SLAX is a live distro based on Slackware. There’s no firewall installed by default, but you can download a firewall and many other modules here, as shown in Figure 7.You need to pay attention to the dependencies of the modules you download, because these extra files are necessary for these modules to run. I had some problems with modules and even creating a new ISO for the version I was working with (5.0.6). Once I got the ISO compiled, it didn’t automatically load the new modules on startup, and because the GUI seemed to lock up when I tried to load a module by running the uselivemod command from the console, I found the best way to get the modules loaded was to simply double-click them in Konqueror, which is kind of KDE’s version of the Windows Explorer.

Speaking of KDE, SLAX uses mostly KDE tools for email, word processing, web browsing, and so on. Unfortunately, SLAX didn’t see my USB key and automatically mount it, which is important for novices attempting to rescue files. After the aforementioned GUI lockups, Windows also went into a scan disk upon rebooting.

Figure 7

Figure 7 Browsing for SLAX modules.

Elive and LG3D

I’m grouping Elive and Looking Glass 3D together because they stand out quite a bit from the other distros mentioned here. Elive uses Enlightenment. Looking Glass 3D uses Sun’s 3D interface. Enlightenment 16 has a toolbar reminiscent of OS X’s aqua look, as shown in Figure 8. One of the things that appealed to me about Elive, apart from its use of the Enlightenment 16 and 17 desktop environments, was the fact that it includes a Super NES emulator. Using game ROMs is legal if you either own the original game or delete the ROM after 24 hours, which is a given because you’re running a live CD. I had some fun playing old NES games on my PC.

Figure 8

Figure 8 Elive with the Enlightenment 16 desktop.

I included Looking Glass 3D partly because it has a special place in my heart. I was first introduced to LG3D while working on an article on 3D under Linux. LG3D approaches the desktop interface differently than most operating systems. It’s possible to navigate around a virtual sphere representing the desktop, and to rotate windows in three dimensions, even parking them at an angle off to one side. Icons are 3D and animated. Although it’s not obvious from Figure 9, the desktop background moves as though the cliffs in foreground are actually closer to you than the canyon behind them, adding to the 3D effect. Unfortunately, I wasn’t able to get screen captures while booting from the actual CD, and the captures from VMware don’t do LG3D justice. You really need to experience it yourself or to see a video of the desktop in action to appreciate it. While the look and feel could use some modernization, this 3D desktop environment has a lot of promise.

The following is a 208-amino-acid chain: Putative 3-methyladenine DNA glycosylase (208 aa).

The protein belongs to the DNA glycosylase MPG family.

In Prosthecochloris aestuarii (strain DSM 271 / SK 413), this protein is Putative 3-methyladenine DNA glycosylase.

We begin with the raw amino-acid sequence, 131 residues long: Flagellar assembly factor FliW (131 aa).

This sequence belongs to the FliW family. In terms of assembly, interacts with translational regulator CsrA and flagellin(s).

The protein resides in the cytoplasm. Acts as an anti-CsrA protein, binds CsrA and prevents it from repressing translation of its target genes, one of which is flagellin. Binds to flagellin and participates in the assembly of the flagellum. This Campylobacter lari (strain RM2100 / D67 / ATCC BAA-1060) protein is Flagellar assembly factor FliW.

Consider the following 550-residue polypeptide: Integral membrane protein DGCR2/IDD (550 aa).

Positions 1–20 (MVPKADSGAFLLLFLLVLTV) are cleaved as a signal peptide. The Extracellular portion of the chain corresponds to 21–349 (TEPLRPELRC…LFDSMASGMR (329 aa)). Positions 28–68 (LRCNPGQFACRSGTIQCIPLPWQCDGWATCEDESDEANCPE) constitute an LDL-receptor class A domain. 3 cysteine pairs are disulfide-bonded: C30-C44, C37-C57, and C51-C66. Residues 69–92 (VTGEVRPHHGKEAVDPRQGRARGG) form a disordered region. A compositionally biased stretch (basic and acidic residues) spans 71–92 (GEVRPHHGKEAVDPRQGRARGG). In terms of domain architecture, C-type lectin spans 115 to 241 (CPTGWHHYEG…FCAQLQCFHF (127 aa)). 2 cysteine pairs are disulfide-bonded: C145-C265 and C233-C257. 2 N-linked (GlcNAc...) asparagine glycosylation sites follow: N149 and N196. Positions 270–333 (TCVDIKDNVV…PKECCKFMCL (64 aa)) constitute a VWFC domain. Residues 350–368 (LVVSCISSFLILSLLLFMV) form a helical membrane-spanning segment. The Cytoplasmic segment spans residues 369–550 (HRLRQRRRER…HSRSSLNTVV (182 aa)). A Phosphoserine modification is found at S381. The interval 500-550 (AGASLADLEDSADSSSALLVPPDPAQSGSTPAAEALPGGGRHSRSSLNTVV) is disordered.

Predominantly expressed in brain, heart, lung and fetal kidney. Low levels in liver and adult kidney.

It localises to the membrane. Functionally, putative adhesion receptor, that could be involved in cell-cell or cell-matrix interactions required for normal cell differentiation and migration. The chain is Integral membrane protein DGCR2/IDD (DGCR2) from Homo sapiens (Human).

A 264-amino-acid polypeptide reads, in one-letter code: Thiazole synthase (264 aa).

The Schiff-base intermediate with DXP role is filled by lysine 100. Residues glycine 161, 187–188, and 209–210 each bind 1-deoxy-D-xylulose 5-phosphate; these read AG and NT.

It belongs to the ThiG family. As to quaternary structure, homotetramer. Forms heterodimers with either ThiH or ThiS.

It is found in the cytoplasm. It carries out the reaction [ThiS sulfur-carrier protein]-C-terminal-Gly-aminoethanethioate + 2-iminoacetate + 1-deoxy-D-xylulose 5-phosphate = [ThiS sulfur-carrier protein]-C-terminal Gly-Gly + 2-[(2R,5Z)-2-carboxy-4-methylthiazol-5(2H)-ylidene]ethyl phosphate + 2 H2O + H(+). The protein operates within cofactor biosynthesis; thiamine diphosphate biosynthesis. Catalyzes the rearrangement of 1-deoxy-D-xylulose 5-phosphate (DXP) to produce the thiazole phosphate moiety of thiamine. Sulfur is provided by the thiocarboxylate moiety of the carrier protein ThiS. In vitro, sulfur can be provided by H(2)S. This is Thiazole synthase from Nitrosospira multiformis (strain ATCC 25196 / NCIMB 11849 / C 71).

Figure 9

Figure 9 Looking Glass 3D.

Puppy and Damn Small Linux

Again, I’m grouping these two together because they’ve been created with size and speed in mind. Both distros will fit nicely on a business card-sized CD or a USB thumb drive, and both are capable of loading into memory and backing up your data to CD. The added advantage of using a USB drive is the fact that you can write to it, which will allow you to save your settings and offload files from the system’s hard drive. There’s a version of Puppy meant for DVD. It burns your session and any files you may want to rescue directly to DVD. Unlike any other distro here, Puppy, shown in Figure 10, was built from scratch, it isn’t based on Debian or Slackware, and it uses JWM (Joe’s Window Manager). It also includes the Morizot Firewall Wizard for security and its own package manager, PupGet. Email is handled by Sylpheed, and browsing is done via Dillo. It’s a fast, no-frills Linux distro.

Damn Small Linux uses Fluxbox, helping this distro remain small and fast. DSL is also based on Knoppix, and uses Synaptic to manage packages. Launch Synaptic from the main menu to install it. Start Synaptic, install Firestarter, as shown in Figure 11, then run sudo firestarter from the console for full firewalled protection.

Figure 10

Figure 10 Puppy Linux.

Figure 11

Figure 11 Enabling a firewall in DSL.

INSERT

INSERT (Inside Security Rescue Toolkit) is, as its name implies, a live distro intended for virus scanning, data recovery, and sniffing out rootkits, among other uses. Like Damn Small Linux, INSERT is based on Knoppix and uses the Fluxbox Window Manager. Weighing in at a mere 49MB, INSERT is another mini distro but it packs a lot of punch. Through the use of Captive, INSERT claims to be the "first Linux mini-distro with full NTFS read/write support," meaning you can use it to not only read files from your hard drive but write to it as well. Many distros, including Knoppix, warn against using Linux to write to an NTFS-formatted drive, but if you’re desperate you may want give it a try, especially if a virus or hard drive glitch has rendered your Windows installation unbootable. Figure 12 shows ClamAV being updated in preparation for a virus scan.

Figure 12

Figure 12 Updating ClamAV under INSERT.

Live Nude Distros!

OK, maybe not, although there’s probably someone out there who’s currently developing some sort of "adult-friendly" live CD. As you’ve learned, live Linux CDs have a myriad of uses. At least two live CDs are made to run MAME, the Multiple Arcade Machine Emulator. There are also live CDs for medical applications, video editing and playback support, rescue CDs, servers, MythTV, security (including SmoothWall, Sentry Firewall, and Devil-Linux firewall), and regional uses with versions in almost every language imaginable. Most enable you to listen to audio, watch video, and play games. So whether you have a special use in mind, want to try Linux for the first time, or just want to check out a new distribution you’ve heard about, Linux live CDs are worth a look.